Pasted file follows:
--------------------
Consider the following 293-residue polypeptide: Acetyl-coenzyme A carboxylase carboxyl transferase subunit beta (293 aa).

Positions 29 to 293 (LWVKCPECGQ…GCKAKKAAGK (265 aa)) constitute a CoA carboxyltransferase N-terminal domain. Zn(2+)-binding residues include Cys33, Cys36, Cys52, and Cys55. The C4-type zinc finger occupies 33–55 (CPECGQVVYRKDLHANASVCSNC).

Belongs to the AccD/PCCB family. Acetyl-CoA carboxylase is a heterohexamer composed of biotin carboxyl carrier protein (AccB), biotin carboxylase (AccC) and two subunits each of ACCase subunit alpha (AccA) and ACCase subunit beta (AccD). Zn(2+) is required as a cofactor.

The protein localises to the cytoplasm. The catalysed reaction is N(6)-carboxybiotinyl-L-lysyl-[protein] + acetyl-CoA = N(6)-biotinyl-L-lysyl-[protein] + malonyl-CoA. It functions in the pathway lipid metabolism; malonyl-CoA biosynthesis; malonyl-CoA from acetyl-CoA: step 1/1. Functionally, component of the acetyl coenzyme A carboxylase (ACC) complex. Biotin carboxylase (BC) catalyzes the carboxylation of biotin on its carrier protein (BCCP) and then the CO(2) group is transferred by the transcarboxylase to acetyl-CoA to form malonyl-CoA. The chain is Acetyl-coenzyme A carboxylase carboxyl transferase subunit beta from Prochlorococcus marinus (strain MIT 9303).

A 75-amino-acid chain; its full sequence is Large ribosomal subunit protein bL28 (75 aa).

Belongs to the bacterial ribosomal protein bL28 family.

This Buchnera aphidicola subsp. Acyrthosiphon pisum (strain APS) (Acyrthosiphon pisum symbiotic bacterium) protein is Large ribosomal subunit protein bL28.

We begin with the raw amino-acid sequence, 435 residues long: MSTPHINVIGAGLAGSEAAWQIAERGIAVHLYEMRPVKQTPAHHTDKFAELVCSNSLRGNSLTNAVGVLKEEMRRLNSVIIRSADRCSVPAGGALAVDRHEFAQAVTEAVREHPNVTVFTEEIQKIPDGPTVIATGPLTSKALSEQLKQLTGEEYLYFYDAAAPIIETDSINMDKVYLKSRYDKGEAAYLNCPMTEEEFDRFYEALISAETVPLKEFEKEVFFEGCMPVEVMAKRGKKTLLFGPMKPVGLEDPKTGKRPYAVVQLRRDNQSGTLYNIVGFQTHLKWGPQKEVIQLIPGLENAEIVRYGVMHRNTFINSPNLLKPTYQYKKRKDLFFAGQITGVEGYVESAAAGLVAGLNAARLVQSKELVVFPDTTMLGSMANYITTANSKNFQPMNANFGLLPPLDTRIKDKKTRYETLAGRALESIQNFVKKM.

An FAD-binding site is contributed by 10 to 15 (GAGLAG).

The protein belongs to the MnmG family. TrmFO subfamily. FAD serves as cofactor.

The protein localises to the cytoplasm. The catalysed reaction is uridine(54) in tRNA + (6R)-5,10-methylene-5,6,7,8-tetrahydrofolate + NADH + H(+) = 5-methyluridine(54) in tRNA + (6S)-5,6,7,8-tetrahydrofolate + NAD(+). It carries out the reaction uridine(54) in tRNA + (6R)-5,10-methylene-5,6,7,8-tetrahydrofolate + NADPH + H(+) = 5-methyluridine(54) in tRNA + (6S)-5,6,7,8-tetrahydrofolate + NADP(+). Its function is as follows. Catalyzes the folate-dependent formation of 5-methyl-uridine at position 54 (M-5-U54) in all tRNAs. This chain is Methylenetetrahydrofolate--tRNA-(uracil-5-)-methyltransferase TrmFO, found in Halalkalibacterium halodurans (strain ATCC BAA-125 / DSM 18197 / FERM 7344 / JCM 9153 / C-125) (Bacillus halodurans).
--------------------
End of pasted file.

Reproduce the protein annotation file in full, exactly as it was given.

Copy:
Consider the following 293-residue polypeptide: Acetyl-coenzyme A carboxylase carboxyl transferase subunit beta (293 aa).

Positions 29 to 293 (LWVKCPECGQ…GCKAKKAAGK (265 aa)) constitute a CoA carboxyltransferase N-terminal domain. Zn(2+)-binding residues include Cys33, Cys36, Cys52, and Cys55. The C4-type zinc finger occupies 33–55 (CPECGQVVYRKDLHANASVCSNC).

Belongs to the AccD/PCCB family. Acetyl-CoA carboxylase is a heterohexamer composed of biotin carboxyl carrier protein (AccB), biotin carboxylase (AccC) and two subunits each of ACCase subunit alpha (AccA) and ACCase subunit beta (AccD). Zn(2+) is required as a cofactor.

The protein localises to the cytoplasm. The catalysed reaction is N(6)-carboxybiotinyl-L-lysyl-[protein] + acetyl-CoA = N(6)-biotinyl-L-lysyl-[protein] + malonyl-CoA. It functions in the pathway lipid metabolism; malonyl-CoA biosynthesis; malonyl-CoA from acetyl-CoA: step 1/1. Functionally, component of the acetyl coenzyme A carboxylase (ACC) complex. Biotin carboxylase (BC) catalyzes the carboxylation of biotin on its carrier protein (BCCP) and then the CO(2) group is transferred by the transcarboxylase to acetyl-CoA to form malonyl-CoA. The chain is Acetyl-coenzyme A carboxylase carboxyl transferase subunit beta from Prochlorococcus marinus (strain MIT 9303).

A 75-amino-acid chain; its full sequence is Large ribosomal subunit protein bL28 (75 aa).

Belongs to the bacterial ribosomal protein bL28 family.

This Buchnera aphidicola subsp. Acyrthosiphon pisum (strain APS) (Acyrthosiphon pisum symbiotic bacterium) protein is Large ribosomal subunit protein bL28.

We begin with the raw amino-acid sequence, 435 residues long: MSTPHINVIGAGLAGSEAAWQIAERGIAVHLYEMRPVKQTPAHHTDKFAELVCSNSLRGNSLTNAVGVLKEEMRRLNSVIIRSADRCSVPAGGALAVDRHEFAQAVTEAVREHPNVTVFTEEIQKIPDGPTVIATGPLTSKALSEQLKQLTGEEYLYFYDAAAPIIETDSINMDKVYLKSRYDKGEAAYLNCPMTEEEFDRFYEALISAETVPLKEFEKEVFFEGCMPVEVMAKRGKKTLLFGPMKPVGLEDPKTGKRPYAVVQLRRDNQSGTLYNIVGFQTHLKWGPQKEVIQLIPGLENAEIVRYGVMHRNTFINSPNLLKPTYQYKKRKDLFFAGQITGVEGYVESAAAGLVAGLNAARLVQSKELVVFPDTTMLGSMANYITTANSKNFQPMNANFGLLPPLDTRIKDKKTRYETLAGRALESIQNFVKKM.

An FAD-binding site is contributed by 10 to 15 (GAGLAG).

The protein belongs to the MnmG family. TrmFO subfamily. FAD serves as cofactor.

The protein localises to the cytoplasm. The catalysed reaction is uridine(54) in tRNA + (6R)-5,10-methylene-5,6,7,8-tetrahydrofolate + NADH + H(+) = 5-methyluridine(54) in tRNA + (6S)-5,6,7,8-tetrahydrofolate + NAD(+). It carries out the reaction uridine(54) in tRNA + (6R)-5,10-methylene-5,6,7,8-tetrahydrofolate + NADPH + H(+) = 5-methyluridine(54) in tRNA + (6S)-5,6,7,8-tetrahydrofolate + NADP(+). Its function is as follows. Catalyzes the folate-dependent formation of 5-methyl-uridine at position 54 (M-5-U54) in all tRNAs. This chain is Methylenetetrahydrofolate--tRNA-(uracil-5-)-methyltransferase TrmFO, found in Halalkalibacterium halodurans (strain ATCC BAA-125 / DSM 18197 / FERM 7344 / JCM 9153 / C-125) (Bacillus halodurans).